Friday, May 16, 2014
The 75th-annual spring Harley Rally has kicked into high gear with more bikers expected along the South Strand than in previous years.
Organizers say they expect about 125,000 bikers to attend the rally before it concludes Monday.
Lt. T.L. Staub with the Georgetown County Sheriff’s Office has been patrolling the rally in the Murrells Inlet and Garden City area for the past 17 years. He agrees that there are more bikers this year than last year.
Staub has been the watch commander during his shift and said Wednesday night everything was peaceful during the first five days of the event.
The Sheriff’s Office not only has officers patrolling the rally in vehicles, there are also deputies in the area of SBB and the Beaver Bar along the Georgetown-Horry County border on Highway 17 Business that are on foot.
“We just want to make sure people are safe and well behaved,” Staub said.
Extra officers are used to work the rally so that a normal number of deputies are able to patrol and provide service to the rest of the county, Staub said.
He said the Sheriff’s Office works closely with Horry County police and the S.C. Highway Patrol to make sure it is a safe and enjoyable rally for everyone, and it has been working.
Staub said there have been no major incidents of violence at the rally that he can recall.
The bikers, Staub said, seem to be spread out over a larger part of Murrells Inlet this year.
In years past, almost all the activity was in the areas of SBB, the Beaver Bar, Inlet Square Mall and the Big SBB on Highway 17 Bypass. But, the Big SBB was recently demolished to make room for a new business.
On Wednesday night, a large number of bikers were enjoying Wacca Wache Marina Restaurant which is several miles away from the hub of the activity.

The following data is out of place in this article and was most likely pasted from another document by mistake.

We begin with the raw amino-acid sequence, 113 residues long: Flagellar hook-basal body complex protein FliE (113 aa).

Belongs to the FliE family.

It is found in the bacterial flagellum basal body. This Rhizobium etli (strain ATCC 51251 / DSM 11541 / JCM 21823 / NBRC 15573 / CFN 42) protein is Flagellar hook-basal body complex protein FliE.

There was also activity farther south at Highway 17 businesses than in previous years, as bikers converged at Crooked Floor Tavern for the first time, Staub said.
There are officers assigned to the nearly three miles of Garden City that are in Georgetown County. Those officers rotate between the Garden City beat – which was very quiet Wednesday night – and Murrells Inlet, Staub said.
Charity Price, whose family owns the Beaver Bar, has been selling beer in the parking lot for several years and agreed that the number of visitors is up. She also said the number of vendors has increased and some of the things being sold has changed.
For example, she said she has been surprised at the amount of sales being made by a vendor selling “girly-girl clothing.”
“You would think that would not be a big seller at an event like this, but it has been,” Price said.
Price, in her normal job, rents houses to vacationers along the South Strand. She said the people who think the bikers cause trouble are wrong.
“We have a lot more damage done to our houses we rent in July to regular families than we do when bikers rent the homes in May,” Price said.
Mackie Harris, his wife, Carrie, and their daughter, Gracie, live at Murrells Inlet and spent part of Wednesday evening enjoying the weather by sitting in their golf cart watching the bikers. It is something they have been doing for the past 11 years.
“It is bigger this year,” Mr. Harris said.
His wife said she and her family “like to people watch. It gives us something to do.” As for the noise associated with the motorcycles and the outdoor concerts, Mrs. Harris said “we don’t mind it.”
At least one charity gets a big boost from the rally each year. South Strand Assembly is a church located right in the midst of the activity, so each year the church charges $2 for motorcycles and $5 for cars to use the parking lot.
Cindy Irvin said the money collected goes to the church’s food bank to help feed the hungry.
“This is our big fund raiser each year,” Irvin said as she held a sign trying to get more bikers to use the parking lot Wednesday evening.
Tourism officials say they are expecting hotel occupancy this weekend to be at least 12-percent higher than last year.
At 75-years-old, this is the second oldest bike rally in the country. A rally in New Hampshire has been taking place for more than 90 years.
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